Note: This article was originally published in the October 2017 issue of Techniques. ACTE members can read the complete article on page 19 of the current issue. Not a member? Click here to join and access this monthly career and technical education publication.

Healthcare educators are changing the way they teach patient care skills, and for good reason. Not only is U.S. demand for healthcare expected to grow twice as fast as the national economy in the next eight years, but older Americans are retiring in droves 800,000 in the last quarter of 2016 alone (Carnevale, 2012 & Kawa, 2017). As demand for nursing and geriatric care skills increases, so will the importance of using teaching tools and resources that truly engage the new generations of healthcare students — students with shorter attention spans, better technology skills and a stronger desire for authentic, real-world learning experiences than their predecessors (Hawkins, 2015).

“Curriculum may not have changed, but students are definitely changing,” said Kasey Carlson, RN, MSN, M.Ed. A nursing faculty member and educational technologist at a Wisconsin college, Carlson was a registered nurse for six years and has taught in the healthcare field for more than 10. “We used to do a lot of textbook and lectures, with very little hands-on experience. When I went to school, we didn’t have a whole lot of technology; a standard mannequin was a brand-new concept to us. But now we are looking at a generation that has been brought up with multimedia and video games. They are more real-life focused. They remember more if they have an experience.”

Teaching Today’s Digital Natives

You may have heard the term “digital native” used to describe today’s students, most of whom were born after 1995 and are therefore members of “Generation Z.” They are considered digital natives because they grew up with technology, and have never known a world without media. This means that the standard classroom model where an educator stands in front of the class and lectures just doesn’t work. Generation Z students want to be successful — in fact, the desire to change the world is a hallmark of this generation — but they will disengage with the discussion if they don’t feel connected or if they don’t see the relevance (Wotapka, 2017). Generation Z students are accustomed to immediate feedback. Current technology enables them to learn anything, anytime, anywhere. The world is at their fingertips. Thus, these students are not satisfied simply hearing about a topic. They want to see it, touch it and feel it.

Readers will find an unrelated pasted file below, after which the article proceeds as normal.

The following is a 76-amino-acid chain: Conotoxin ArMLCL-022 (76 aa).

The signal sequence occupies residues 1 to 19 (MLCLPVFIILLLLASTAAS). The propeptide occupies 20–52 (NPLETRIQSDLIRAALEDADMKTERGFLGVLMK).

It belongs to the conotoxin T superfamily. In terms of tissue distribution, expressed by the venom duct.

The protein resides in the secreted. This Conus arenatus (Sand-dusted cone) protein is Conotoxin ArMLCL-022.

That’s why Miranda Kessler, RN-BSN, is using interactive tools like age simulation suits in her health occupations program at Nicholas County Career and Technical Education Center in West Virginia. Not only do her feedback-hungry students thrive when given opportunities to engage in active learning opportunities, but such activities can help them develop employability skills like critical thinking, problem solving and attention to detail — skills that some hiring managers have found lacking in today’s students (Dishman, 2016). In the two decades she has been helping 11th- and 12th-graders prepare to obtain their state nursing assistant certifications, Kessler has seen firsthand the way her students’ learning styles have changed, and she strives to incorporate interactive teaching tools like simulators as often as she can.

“Years ago, everything was done with paper and pencil. You read the book, did the worksheet, took a written test and moved on until you got through the material and it was time for clinicals,” said Kessler. “Now, technology is front and center. Anything that captures students’ attention and can get them excited and make them want to learn is welcome in my classroom. And ‘cool tools’ like simulators always keep my kids’ attention.”

Cool Tools for Engaging Generation Z

When Kessler saw literature for the RealCare Geriatric Simulator at an education conference, she went straight to her administrator to share the discovery.

“When I told my principal about the simulator and he saw how excited I was to implement it into my program, he bought in immediately,” recalled Kessler. “He was actually the first person to try it when it arrived! He was amazed by how it changed his normal, routine activities and made everything feel much more physically demanding.”

The Geriatric Simulator sensitivity suit allows students to experience a variety of age-related physical challenges. It includes a weighted vest, ankle weights, wrist weights, elbow restraints, knee restraints, gloves, a cervical collar and visual impairment glasses. When students try to accomplish tasks like walking around, opening pill bottles and buttoning shirts, they begin to understand the way physical challenges like decreased mobility, stooped posture, cataracts and glaucoma can affect daily life.